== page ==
Kerala Commission Asks DISCOM to Modify PSA for 100 MW of Wind Power with SECI

The KSERC has also directed KSEB to submit a copy of PPA along with a new petition

May 19, 2020

/ Wind

The Kerala State Electricity Regulatory Commission (KSERC) has ordered the Kerala State Electricity Board Limited (KSEB) to file a petition incorporating all the recommended changes for the approval of the power sale agreement (PSA). The PSA is for the procurement of 100 MW of wind power from Solar Energy Corporation India Limited (SECI).

The Commission directed KSEB to submit a copy of the power purchase agreement (PPA) signed between the distribution company (DISCOM) and SECI. KSEB has also been asked to sign a Letter of Intent (LoI) with SECI indicating the quantity, rate, and the date of commencement for the supply of power for 25 years.

Regarding the trading margin of ₹0.07 (~$0.0009)/kWh, the Commission has directed the KSEB to negotiate with SECI and submit the decided rate before the Commission.


In November 2019, the Kerala State Electricity Board had filed a petition before the Commission for the approval of PSA for 100 MW of wind power on a long-term basis of 25 years to meet its renewable purchase obligation (RPO) targets for the year 2021-2022.

As per the estimated electricity demand and the RPO targets, KSEB has to meet 850 MW from non-solar renewable sources by the year 2021-2022. However, the existing non-solar capacity achieved was only about 292 MW.

In May 2019, SECI concluded its tranche-VII bidding where 480 MW wind capacity was auctioned. Of this, 100 MW was allotted to KSEB.

SECI requested KSEB to confirm its requirement at an average tariff of ₹2.83 (~$0.04)/kWh, including a trading margin of ₹0.07 (~$0.0009)/kWh until the commissioning of the cumulative capacity. After the commissioning of the cumulative awarded capacity, the tariff payable by the buying entity will be ₹2.80 (0.04)/kWh, along with the trading margin, it noted.

The Commission noted that almost all the important articles of the PSA signed with the SECI and KSEB had reference to the PPA that was to be signed with the SECI and wind developers, which were yet to be executed. So, without evaluating the provisions in the PPA, the Commission added that it could not approve the PSA.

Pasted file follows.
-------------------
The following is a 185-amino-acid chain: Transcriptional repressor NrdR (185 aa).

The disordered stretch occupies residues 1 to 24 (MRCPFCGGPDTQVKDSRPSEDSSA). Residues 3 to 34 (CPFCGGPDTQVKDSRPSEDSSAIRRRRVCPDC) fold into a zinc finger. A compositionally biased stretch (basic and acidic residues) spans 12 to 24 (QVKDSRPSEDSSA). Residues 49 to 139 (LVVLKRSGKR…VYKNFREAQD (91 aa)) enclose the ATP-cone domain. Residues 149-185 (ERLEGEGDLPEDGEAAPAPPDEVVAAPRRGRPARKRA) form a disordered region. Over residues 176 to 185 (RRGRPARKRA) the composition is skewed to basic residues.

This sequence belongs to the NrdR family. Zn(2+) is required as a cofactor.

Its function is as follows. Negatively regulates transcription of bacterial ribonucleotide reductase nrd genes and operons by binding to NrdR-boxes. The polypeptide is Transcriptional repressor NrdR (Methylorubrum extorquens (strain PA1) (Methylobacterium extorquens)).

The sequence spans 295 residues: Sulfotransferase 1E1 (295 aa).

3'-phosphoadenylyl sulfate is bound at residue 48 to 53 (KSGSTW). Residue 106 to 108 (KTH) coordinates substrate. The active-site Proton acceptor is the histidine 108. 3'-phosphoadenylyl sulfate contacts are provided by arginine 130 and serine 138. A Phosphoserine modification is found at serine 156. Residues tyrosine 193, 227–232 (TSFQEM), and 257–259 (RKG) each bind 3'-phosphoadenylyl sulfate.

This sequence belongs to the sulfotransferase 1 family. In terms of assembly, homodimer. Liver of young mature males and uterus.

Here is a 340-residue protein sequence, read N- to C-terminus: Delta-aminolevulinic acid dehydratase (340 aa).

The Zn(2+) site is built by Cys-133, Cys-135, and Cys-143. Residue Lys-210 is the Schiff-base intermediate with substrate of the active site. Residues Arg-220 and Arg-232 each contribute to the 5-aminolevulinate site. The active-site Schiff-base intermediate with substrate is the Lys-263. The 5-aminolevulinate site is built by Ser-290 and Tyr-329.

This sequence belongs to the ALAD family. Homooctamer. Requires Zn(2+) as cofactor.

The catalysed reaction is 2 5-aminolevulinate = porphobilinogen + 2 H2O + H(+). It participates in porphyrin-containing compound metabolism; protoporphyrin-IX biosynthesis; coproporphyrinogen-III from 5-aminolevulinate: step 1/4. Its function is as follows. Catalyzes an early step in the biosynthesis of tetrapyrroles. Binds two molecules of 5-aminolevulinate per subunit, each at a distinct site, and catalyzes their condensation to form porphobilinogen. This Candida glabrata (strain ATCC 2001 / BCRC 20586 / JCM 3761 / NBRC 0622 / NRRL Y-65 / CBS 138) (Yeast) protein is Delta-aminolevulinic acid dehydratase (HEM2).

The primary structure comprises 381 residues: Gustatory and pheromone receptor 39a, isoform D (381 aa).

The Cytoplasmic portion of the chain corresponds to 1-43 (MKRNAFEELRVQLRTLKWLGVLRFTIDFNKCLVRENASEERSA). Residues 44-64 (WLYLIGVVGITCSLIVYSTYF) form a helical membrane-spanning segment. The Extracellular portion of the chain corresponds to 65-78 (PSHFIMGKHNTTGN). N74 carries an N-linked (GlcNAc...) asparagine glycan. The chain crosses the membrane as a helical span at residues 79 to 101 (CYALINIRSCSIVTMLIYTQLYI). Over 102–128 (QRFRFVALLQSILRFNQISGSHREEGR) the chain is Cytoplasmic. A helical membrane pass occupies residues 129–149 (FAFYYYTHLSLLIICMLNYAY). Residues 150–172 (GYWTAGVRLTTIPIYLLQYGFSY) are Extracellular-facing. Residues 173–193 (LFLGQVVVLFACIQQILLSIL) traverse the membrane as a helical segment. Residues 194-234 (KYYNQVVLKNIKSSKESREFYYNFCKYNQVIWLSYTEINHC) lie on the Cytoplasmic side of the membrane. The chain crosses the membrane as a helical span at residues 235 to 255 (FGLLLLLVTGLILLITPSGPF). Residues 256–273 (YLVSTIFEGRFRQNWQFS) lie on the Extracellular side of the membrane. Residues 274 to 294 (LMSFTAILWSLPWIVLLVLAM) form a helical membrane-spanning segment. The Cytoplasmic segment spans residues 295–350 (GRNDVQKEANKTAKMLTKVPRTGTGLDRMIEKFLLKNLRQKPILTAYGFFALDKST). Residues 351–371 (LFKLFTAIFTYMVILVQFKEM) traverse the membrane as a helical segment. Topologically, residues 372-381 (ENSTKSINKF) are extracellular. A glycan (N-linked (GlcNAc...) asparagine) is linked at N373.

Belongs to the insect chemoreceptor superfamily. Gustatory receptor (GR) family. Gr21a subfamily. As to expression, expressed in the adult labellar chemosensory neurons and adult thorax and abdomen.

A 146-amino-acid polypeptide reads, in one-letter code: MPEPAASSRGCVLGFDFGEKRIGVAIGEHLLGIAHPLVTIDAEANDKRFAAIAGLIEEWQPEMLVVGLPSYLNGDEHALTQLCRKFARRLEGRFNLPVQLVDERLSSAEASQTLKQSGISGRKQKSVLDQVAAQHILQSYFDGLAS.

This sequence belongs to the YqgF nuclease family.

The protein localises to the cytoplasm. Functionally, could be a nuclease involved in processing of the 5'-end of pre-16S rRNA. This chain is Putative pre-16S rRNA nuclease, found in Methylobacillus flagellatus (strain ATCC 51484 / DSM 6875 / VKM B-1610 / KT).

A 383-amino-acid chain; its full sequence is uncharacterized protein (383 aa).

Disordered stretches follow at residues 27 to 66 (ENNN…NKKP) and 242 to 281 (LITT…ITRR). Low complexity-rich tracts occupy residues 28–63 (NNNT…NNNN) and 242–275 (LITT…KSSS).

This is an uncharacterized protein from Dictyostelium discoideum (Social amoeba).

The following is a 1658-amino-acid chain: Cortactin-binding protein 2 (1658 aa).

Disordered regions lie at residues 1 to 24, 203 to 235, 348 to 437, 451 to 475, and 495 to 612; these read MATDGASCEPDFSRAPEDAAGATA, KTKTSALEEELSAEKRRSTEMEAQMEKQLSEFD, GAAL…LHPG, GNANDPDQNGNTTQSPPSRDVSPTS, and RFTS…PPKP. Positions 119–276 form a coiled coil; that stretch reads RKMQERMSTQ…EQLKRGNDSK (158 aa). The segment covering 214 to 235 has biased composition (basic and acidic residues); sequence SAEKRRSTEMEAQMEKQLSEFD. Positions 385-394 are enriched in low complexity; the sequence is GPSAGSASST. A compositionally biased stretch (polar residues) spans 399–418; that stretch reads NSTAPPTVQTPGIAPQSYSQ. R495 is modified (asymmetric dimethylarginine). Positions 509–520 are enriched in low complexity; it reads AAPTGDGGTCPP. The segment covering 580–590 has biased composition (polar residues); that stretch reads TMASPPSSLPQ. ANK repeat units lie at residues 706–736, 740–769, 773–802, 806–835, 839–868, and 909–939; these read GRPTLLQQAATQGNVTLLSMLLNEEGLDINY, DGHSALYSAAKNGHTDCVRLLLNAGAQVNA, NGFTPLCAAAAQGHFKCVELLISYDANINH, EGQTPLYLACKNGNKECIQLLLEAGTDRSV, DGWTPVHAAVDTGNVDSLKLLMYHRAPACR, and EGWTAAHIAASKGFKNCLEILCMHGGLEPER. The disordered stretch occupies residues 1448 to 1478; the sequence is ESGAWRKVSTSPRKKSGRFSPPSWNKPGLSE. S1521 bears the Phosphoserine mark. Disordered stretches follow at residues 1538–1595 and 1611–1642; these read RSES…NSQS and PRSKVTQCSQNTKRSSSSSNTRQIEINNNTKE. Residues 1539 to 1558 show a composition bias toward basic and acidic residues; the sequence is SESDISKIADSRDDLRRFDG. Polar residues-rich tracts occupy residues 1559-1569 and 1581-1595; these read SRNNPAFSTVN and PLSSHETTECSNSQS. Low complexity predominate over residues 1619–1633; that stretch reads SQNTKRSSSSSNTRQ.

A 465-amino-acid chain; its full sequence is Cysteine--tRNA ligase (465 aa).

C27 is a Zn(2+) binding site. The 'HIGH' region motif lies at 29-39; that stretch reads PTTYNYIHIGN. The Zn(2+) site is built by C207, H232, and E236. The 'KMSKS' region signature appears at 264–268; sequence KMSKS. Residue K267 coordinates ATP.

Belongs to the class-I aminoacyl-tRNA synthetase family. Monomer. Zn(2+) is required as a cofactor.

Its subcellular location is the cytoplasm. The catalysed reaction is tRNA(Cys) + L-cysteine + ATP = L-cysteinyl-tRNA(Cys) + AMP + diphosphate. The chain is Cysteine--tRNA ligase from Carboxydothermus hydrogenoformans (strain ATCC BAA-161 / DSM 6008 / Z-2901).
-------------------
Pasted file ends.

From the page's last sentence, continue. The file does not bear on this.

Further, the Commission proposed both parties incorporate several changes in the PSA.

  • The Commission noted that the PSA appears to impose unequal rights and obligations. While the DISCOMs “should be bound to fulfill the obligation on a back to back basis towards SECI,” the rights of DISCOMs to claim against SECI should depend on SECI enforcing such rights against the wind developer.
  • Since the payment security fund is not obligatory as per the bidding guidelines, the Commission directed that KSEB should take up with SECI to have only two securities for payment security instead of all three as proposed.
  • Though the minimum and maximum capacity utilization factor (CUF) were not specified in the PSA, the maximum energy purchase limit, and the minimum limit of energy for avoiding penalty is mentioned in the PSA. KSEB is required to verify the CUF limit specified in the PSA and the PPA.

KSEB was also asked to modify a clause incorporating the exemption of inter-state transmission charges and losses

  • Only the Buyer SECI and the buying entity KSEB are included as affected parties under the force majeure conditions. The Commission asked to consider including the wind power generator as an affected party as well.
  • The PSA says that if SECI fails to supply power to the delivery point for a continuous period of one year, it should be constituted as SECI’s event of default. To classify as default, there has to be a continuous period of one year of non-supply. Even if SECI supplies power for a few days in a year or intermittently, it cannot be held responsible for the event of default. The Commission commented that this has to be adequately addressed to cover a situation where SECI provides intermittent supply for a few days or a few months in a year. KSEB should include adequate provisions in the PSA to address such issues, the Commission noted.

Considering these shortcomings, the Commission cannot ascertain the financial and other consequences on KSEB Ltd and its consumers. Citing this, the approval of the PSA has been put on hold for now.

Recently, Kerala State Electricity Regulatory Commission approved a tariff of ₹2.83 (~$0.04)/kWh to procure 200 MW of wind power. While the tariff of ₹2.83 (~$0.04)/kWh would be applicable from the scheduled commissioning to the commissioning of the cumulative capacity, a pooled tariff of ₹2.82 (~$0.04)/kWh will be applicable from the full commissioning to the term of the agreement.

In March 2020, Mercom reported that the Central Electricity Regulatory Commission approved tariffs ranging between ₹2.79 (~$0.038)/kWh and ₹2.83 (~$0.039)/kWh for 480 MW of wind power projects (Tranche -VII) connected to the inter-state transmission system.

Anjana is a news editor at Mercom India. Before joining Mercom, she held roles of senior editor, district correspondent, and sub-editor for The Times of India, Biospectrum and The Sunday Guardian. Before that, she worked at the Deccan Herald and the Asianlite as chief sub-editor and news editor. She has also contributed to The Quint, Hindustan Times, The New Indian Express, Reader’s Digest (UK edition), IndiaSe (Singapore-based magazine) and Asiaville. Anjana holds a Master’s degree in Geography from North Bengal University, and a diploma in mass communication and journalism from Guru Ghasidas University, Bhopal.